But to be honest, I actually started to buy into it by the halfway point when underlying reasons start to come into play. If there’s anything the government has been shown to do time after time, it’s to desire power and wealth. And it turns out there’s a way for them to get both by turning the autobots into scrap metal. Hunt them down, kill them, take their parts to a science lab where they are broken down into their purest form, which causes science to have a breakthrough. Control of matter and particles, able to get it to take any shape/form the controller desires, from music players, to cars, to weapons, to their own home-made and controlled Transformers. They would no longer need to rely on the Autobots when they can make their own robots that have to obey their orders, which have no independence. That’s a good enough reason for me to buy that the government (along with corporate allies who probably bought off many key politicians) would do anything, make up any story, do any dirty trick in the book to get this sort of outcome.

Very dark, very grim, to have the world you’ve fought and bled and sacrificed for to turn against you. It’s no wonder Optimus Prime comes out so paranoid and angry and bitter and pessimistic early on in this film. Who could blame him? He has now seen the worst in not only his own kind, but in humans as well. It almost seems inevitable that his character would eventually turn out this way, from that of a noble good-hearted individual with high hopes for the future, to one who has lost nearly all hope, sees no positive outcome amidst all this, and doesn’t have much love/mercy left to go around.

Plus the isolation is more clearly felt in this environment, as this is the first Transformers film where the Autobots are not backed up by the military. They are on their own. Makes it feel like something is missing, which there is, and it seems to be intentional to create this feel.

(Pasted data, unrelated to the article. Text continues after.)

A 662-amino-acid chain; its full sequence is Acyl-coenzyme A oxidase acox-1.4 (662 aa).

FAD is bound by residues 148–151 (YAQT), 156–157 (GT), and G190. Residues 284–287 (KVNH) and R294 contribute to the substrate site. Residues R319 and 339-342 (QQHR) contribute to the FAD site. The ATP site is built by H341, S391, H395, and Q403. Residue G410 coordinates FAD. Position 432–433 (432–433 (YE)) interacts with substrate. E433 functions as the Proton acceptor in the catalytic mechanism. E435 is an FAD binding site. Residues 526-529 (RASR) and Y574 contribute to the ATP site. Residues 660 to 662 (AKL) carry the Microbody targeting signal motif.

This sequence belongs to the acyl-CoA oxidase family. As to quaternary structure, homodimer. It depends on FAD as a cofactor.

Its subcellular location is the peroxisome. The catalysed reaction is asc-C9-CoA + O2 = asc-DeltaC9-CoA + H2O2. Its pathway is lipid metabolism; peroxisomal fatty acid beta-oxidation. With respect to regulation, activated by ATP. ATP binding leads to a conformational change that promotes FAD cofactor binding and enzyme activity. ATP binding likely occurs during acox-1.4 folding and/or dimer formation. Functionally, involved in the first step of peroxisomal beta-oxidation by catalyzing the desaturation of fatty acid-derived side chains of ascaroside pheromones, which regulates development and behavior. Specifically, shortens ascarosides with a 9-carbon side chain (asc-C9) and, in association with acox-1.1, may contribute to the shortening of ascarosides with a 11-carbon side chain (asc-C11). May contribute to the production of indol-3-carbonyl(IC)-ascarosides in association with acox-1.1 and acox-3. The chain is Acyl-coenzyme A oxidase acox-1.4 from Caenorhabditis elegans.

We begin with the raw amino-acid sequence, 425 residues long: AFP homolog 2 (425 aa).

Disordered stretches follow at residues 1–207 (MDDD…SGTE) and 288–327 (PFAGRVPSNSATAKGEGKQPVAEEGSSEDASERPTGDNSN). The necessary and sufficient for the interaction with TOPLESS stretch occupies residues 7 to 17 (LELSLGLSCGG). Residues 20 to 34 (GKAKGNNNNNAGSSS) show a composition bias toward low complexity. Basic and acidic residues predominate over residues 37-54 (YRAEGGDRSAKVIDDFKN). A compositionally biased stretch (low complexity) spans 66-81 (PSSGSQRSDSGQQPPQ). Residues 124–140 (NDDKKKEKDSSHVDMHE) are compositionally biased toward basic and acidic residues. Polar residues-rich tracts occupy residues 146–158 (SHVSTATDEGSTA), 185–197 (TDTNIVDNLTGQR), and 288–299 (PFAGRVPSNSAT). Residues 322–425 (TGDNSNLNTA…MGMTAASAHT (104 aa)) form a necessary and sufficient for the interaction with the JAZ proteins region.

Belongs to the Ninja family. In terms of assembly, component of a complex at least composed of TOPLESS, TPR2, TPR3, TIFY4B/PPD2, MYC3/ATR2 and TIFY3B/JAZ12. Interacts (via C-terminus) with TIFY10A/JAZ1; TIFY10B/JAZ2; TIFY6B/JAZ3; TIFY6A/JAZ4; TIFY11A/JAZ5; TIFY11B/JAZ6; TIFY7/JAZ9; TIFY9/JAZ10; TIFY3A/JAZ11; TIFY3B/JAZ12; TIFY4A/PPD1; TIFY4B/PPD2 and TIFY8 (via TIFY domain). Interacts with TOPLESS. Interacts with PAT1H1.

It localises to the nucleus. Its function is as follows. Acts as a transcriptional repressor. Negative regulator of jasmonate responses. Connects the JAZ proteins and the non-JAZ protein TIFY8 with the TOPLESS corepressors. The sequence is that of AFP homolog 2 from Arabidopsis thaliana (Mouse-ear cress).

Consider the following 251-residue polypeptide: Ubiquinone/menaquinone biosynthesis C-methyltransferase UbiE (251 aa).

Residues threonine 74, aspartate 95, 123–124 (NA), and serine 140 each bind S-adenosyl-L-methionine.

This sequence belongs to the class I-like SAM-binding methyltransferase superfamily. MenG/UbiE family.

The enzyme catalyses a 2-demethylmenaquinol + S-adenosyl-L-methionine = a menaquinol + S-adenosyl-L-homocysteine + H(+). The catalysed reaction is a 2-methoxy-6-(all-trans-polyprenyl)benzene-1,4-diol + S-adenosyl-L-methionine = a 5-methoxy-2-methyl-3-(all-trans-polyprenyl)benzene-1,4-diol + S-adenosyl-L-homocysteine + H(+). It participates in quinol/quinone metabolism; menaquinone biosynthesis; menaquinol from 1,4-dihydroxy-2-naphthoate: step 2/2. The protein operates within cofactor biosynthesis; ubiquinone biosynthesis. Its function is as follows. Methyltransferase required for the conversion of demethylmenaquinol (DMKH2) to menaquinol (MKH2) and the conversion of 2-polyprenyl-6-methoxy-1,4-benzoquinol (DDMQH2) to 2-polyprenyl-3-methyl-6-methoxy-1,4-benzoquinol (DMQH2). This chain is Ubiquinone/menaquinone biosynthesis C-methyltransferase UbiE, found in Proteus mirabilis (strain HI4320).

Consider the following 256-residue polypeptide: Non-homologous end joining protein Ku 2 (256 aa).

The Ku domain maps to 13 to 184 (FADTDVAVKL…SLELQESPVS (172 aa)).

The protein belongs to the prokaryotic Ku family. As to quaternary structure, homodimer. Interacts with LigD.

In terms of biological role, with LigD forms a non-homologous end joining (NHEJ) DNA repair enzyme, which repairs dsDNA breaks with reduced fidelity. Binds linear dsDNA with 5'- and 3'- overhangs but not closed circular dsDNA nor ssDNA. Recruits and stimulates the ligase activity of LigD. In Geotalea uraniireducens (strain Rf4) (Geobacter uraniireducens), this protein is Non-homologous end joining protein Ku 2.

There’s also themes of the dangers of the advancement of science. What immoral sacrifices many are willing to make for it. How it causes those in charge to turn their backs on those who helped protect and build them up much like they did to blue-collar workers like that of which Marky-Mark portrays.

And that is why Marky-Mark is awesome.

Ah yes, Mark Wahlberg. A welcome change of character to Shia’s Sam. And he named his daughter Tessa, which sounds like Tesla. Heheh.

Unlike Shia’s Sam, Mark’s character can actually kick ass. He gets a badass sword-gun which can do some serious damage to transformers, and he holds his own in a fight against an assassin.

In fact, the fight scenes and action choreography have never been better than in this film. For instance, the sequence where Whalberg is running from the assassin along the side of a Chinese apartment complex. That scene is intense as hell, and a pretty sweet fight within the apartment too. Sure they probably used some really good Chinese stuntmen to pull it off, but that’s what makes it so good. The second half of the film pretty much takes place in China.

Yeah, I should mention something about China for a moment with regards to the film industry. You see, China has a strict policy of only allowing so many foreign/American films into their theater chains per year. The way to bypass that limit is to have a Chinese production company get involved and have some Chinese actors and have some filming take place in China. Most recent examples include Hardcore Henry and The Great Wall.

So there’s that, and all those advertisement for Victoria’s Secret and Bud Light and stuff. But you know what? Bay made that shit work. He knew exactly what he was making here, a film for the paycheck. So he figured why not have some fun and indulge himself. Because why not? This isn’t a franchise you’re supposed to take seriously. So he makes use of at least one of these advertisements to the point that it just gets hilarious, and I have no doubt whatsoever that was Bay’s intention. For instance, the robots crash through a Bud Light truck in slow-motion. you know, so you can tell it’s Bud Light. Then it’s followed by the camera hovering over all those beer cans in the street, like it’s the aftermath of a battle and all these fallen beer cans are fallen soldiers we should be mourning for and remember, encouraging us to honor them by buying a Bud Light beer. And to top it all off, Marky Mark gets in a brief argument with a pissed driver, and he breaks open one of those cans off the street and chugs one down. If that’s not the most brilliant over-the-top intentionally hilarious use of an in-movie advertisement in the history of film since Jeane Claude Van Damme’s Double Team, I don’t know what is.